Using Insulating Firebricks to Maximize Energy Savings in Iron and Steel Applications

Insulation Outlook, Jan. 2016, by Steve Chernack and Chris Johnson.
http://www.insulationoutlook.com/io/article.cfm?id=IO160101

"Engineering design and the lining materials chosen are key factors in controlling the efficiency and energy usage of equipment used in iron and steel applications. Thus, it is critical that industrial designers understand the advantages and disadvantages of the materials they choose. One option for lining material is insulating firebricks (IFBs), which can minimize energy losses. Recent studies conducted on IFBs using the 3 most common manufacturing methods—cast, slinger, and extrusion—show that the cast process offers the lowest thermal conductivity and provides the greatest energy savings."

Deep Energy Retrofits

Building Operating Management, Mar. 2016, by Ronald Kovach.
http://www.facilitiesnet.com/energyefficiency/article/Innovative-FMs-Look-To-Save-40-50-Percent-on-Energy-With-Deep-Energy-Retrofits--16492

3-part article exploring how deep energy retrofits can dramatically cut energy use:
Part 1: Innovative FMs Look To Save 40-50 Percent on Energy With Deep Energy Retrofits
Part 2: Real–World Examples Show Value of Deep Energy Retrofits
Part 3: SIDEBAR: Two Financing Options for Deep Energy Retrofits

Frequently Overlooked Requirements of 90.1-2013

ASHRAE Journal, Jan. 2016, by Daniel H. Nall.
http://tinyurl.com/hf6sxml

"ANSI/ASHRAE/IES Standard 90.1, Energy Standard for Buildings Except Low-Rise Residential Buildings, has evolved rapidly over the years. As it has evolved, the requirements have changed, and some of these requirements have been overlooked by the engineering community. Some of these requirements are mandatory, meaning they must be incorporated on all projects for which they are applicable, and others are prescriptive."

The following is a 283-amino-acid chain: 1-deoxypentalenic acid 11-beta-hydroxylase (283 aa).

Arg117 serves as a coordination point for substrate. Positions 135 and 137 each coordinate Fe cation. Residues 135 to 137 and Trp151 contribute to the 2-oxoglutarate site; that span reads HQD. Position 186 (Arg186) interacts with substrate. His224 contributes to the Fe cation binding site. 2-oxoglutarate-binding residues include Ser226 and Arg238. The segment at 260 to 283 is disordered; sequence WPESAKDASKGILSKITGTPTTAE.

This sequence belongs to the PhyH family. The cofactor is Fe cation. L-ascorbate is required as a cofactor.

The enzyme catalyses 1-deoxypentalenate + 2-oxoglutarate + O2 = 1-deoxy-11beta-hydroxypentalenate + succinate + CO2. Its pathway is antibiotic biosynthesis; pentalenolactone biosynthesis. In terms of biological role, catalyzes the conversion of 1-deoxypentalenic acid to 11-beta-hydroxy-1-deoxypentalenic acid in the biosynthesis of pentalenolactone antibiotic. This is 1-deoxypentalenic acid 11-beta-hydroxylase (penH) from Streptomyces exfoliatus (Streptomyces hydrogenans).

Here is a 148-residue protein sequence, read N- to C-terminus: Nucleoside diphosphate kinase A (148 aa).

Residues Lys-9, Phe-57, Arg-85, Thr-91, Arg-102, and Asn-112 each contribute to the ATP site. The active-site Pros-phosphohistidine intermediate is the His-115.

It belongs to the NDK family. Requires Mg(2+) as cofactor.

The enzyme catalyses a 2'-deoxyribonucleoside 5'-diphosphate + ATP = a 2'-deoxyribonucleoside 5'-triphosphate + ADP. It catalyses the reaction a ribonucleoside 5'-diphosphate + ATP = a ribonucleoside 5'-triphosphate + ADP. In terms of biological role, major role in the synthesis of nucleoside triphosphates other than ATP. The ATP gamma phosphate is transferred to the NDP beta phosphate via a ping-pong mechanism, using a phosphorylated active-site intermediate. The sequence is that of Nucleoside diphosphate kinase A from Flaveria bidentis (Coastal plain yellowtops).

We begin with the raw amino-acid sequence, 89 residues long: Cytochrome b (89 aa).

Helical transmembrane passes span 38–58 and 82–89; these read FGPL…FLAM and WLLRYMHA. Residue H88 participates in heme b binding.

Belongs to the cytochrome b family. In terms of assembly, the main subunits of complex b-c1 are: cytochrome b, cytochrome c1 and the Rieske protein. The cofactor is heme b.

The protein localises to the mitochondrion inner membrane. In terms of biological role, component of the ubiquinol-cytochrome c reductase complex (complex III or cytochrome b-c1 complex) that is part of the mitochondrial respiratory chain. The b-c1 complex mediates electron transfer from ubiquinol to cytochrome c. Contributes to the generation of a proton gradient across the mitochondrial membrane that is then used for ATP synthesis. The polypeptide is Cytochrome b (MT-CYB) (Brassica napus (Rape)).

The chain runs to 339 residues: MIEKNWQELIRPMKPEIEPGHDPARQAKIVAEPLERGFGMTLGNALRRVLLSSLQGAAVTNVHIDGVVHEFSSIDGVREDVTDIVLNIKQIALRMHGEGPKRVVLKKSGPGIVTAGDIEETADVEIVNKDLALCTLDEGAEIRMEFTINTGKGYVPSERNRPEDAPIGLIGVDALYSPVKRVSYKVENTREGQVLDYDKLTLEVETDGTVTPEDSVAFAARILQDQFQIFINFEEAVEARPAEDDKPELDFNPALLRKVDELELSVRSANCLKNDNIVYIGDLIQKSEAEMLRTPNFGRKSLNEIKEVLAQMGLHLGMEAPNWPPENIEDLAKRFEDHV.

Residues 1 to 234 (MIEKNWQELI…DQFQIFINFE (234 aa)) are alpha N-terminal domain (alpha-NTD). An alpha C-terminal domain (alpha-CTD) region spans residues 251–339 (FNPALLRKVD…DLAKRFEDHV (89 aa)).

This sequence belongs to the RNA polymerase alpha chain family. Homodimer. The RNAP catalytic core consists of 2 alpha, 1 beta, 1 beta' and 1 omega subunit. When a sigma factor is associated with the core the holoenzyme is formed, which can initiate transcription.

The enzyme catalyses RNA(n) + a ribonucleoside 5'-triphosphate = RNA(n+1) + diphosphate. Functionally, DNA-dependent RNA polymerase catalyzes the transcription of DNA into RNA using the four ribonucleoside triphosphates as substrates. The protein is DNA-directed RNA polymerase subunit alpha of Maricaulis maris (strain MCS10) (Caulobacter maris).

Applying Demand-Controlled Ventilation

ASHRAE Journal, Jan. 2016, by Xingbin Lin and Josephine Lau.
http://tinyurl.com/hhw2kab

"Demand-control ventilation (DCV) provides "automatic reduction of OA intake below design rates when the actual occupancy of spaces served by the system is less than design occupancy."1 CO2 sensing can be used to estimate the strength of occupant-related contaminant sources.2 This type of control approach is called CO2-based DCV. With a single-zone system, the breathing zone CO2 concentration can be used to directly control the outdoor air (OA) damper."

Zero Net Energy Buildings and the Grid

New Buildings Institute, Feb. 22, 2016, by Alexi Miller.
http://newbuildings.org/zero-net-energy-buildings-and-the-grid/

"As zero net energy (ZNE) and other low-energy buildings become increasingly common, we have to think about how different ZNE strategies can interact with their local electricity grids. The electricity grid was built as a one-way street, with energy flowing from the power plant to the consumer. Widely distributed renewable energy systems and other cutting-edge building technologies will change that equation."

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The Energy Newsbriefs Blog is a continuation of the weekly Energy Newsbriefs. Please bookmark this site and return frequently. Although we will not be accepting comments from within the Blog, we would be happy to hear from you by email at library@energy.wsu.edu